Wanaka practice triumphant again
Winning this year’s prestigious New Zealand Institute Of Architects Southern Architecture Award for the design of family home, Halliday House, is a milestone achievement for Eliška Lewis Architects.
The boutique Wanaka-based practice had previously won the award in 2017 for a large-scale residential project called ‘The Dacha’—Russian for ’Home away from home’.
“These occasions rarely come up,” reflects Managing Director Eliška Lewis. “You’re up against entrants throughout the southern region and to reach that regional stage twice is fantastic.”
Specialising in residential projects with complex resource consent applications, the practice’s design philosophy is to develop well-crafted innovative projects with an emphasis on sustainability.
“We have an important role to educate our clients how to achieve projects that are a benchmark for balancing the energy resources needed to maintain comfort in large scale homes.”
Having lived and worked in Wanaka for over 20 years and watched it grow, Eliška is passionate about providing her clients with an excellent design experience, working closely with them to create a home that completely suits their day-to-day living.
“One of my favourite parts of a project is being on the construction site. There’s so much to be gained and learned from working with builders, seeing what is going great and what isn’t.”
Accessed from a culdesac in Wanaka, the Halliday House site has neighbouring properties to the south, east, and north, while blessed with stunning lake and mountain views to the west.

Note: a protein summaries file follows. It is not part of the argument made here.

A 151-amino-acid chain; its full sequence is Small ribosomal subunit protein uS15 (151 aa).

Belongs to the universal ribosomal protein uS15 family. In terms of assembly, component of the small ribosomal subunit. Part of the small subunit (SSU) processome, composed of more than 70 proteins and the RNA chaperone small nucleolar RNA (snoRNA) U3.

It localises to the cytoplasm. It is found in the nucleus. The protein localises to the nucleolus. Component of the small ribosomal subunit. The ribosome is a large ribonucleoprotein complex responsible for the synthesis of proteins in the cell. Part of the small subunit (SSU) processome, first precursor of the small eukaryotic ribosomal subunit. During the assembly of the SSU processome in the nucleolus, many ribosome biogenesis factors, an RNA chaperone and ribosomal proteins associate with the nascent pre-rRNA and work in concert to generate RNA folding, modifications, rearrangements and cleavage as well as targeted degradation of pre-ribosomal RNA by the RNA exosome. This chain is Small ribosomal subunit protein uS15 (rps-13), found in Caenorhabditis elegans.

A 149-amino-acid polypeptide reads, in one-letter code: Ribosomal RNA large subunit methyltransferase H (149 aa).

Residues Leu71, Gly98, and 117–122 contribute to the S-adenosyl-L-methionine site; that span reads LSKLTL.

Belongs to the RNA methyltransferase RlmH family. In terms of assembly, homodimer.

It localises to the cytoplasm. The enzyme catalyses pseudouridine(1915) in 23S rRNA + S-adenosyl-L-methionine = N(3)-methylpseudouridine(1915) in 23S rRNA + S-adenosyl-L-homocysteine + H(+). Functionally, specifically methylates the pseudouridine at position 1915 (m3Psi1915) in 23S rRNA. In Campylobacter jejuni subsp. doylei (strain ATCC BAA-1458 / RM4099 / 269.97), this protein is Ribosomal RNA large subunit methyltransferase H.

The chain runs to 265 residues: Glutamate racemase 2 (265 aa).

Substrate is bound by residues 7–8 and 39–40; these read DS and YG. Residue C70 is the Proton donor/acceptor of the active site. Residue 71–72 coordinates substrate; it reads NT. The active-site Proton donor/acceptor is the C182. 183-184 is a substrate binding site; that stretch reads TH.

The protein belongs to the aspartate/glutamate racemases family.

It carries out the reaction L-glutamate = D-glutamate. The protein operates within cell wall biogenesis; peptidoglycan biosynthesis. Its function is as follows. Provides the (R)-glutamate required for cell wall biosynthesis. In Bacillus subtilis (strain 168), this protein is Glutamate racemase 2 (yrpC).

Eliška says her clients wanted to maximise the number of rooms with lake views, provide flow through the house suitable for a young family and provide shelter for changing weather.
Privacy from the road and neighbouring properties was also important.
“The clients brief described a house with a timeless look and an emphasis on timber and natural stone. They wanted a house with personality throughout the interior. Everything has a place in the house with its use carefully thought through. They also called for uncompromising thermal performance of the building envelope.”
The architectural concept to meet the budget was a reduced building footprint and to keep the form simple overall, allowing more funds for thermal performance and seamless detailing for the interior fit-out and finishing.
Spaces were designed to be flexible so that when guest areas were not in use they became multi-purpose rooms with concealed furniture.
From the street the house is mostly solid walls, providing privacy and concealing a detailed interior.
Invited in through the solid street facing facade, guests enter light-filled spaces arranged around an interior courtyard and a covered outdoor room linking to a separate retreat wing.
“Rooms look through other rooms to capture views beyond. Corner openings, surface sliders, and pocket sliding doors re-shape rooms to extend their boundaries.”
A central interior courtyard with two glass walls with corner opening doors is a light-well transforming south facing rooms into areas bathed in sun and light.
Passive ventilation through interior courtyards and flow through openings away from prevailing west winds allow fresh air in the warm months.
During the winter when internal air moisture is high and windows open less often, good indoor air quality is achieved with a heat recovery ventilation system.
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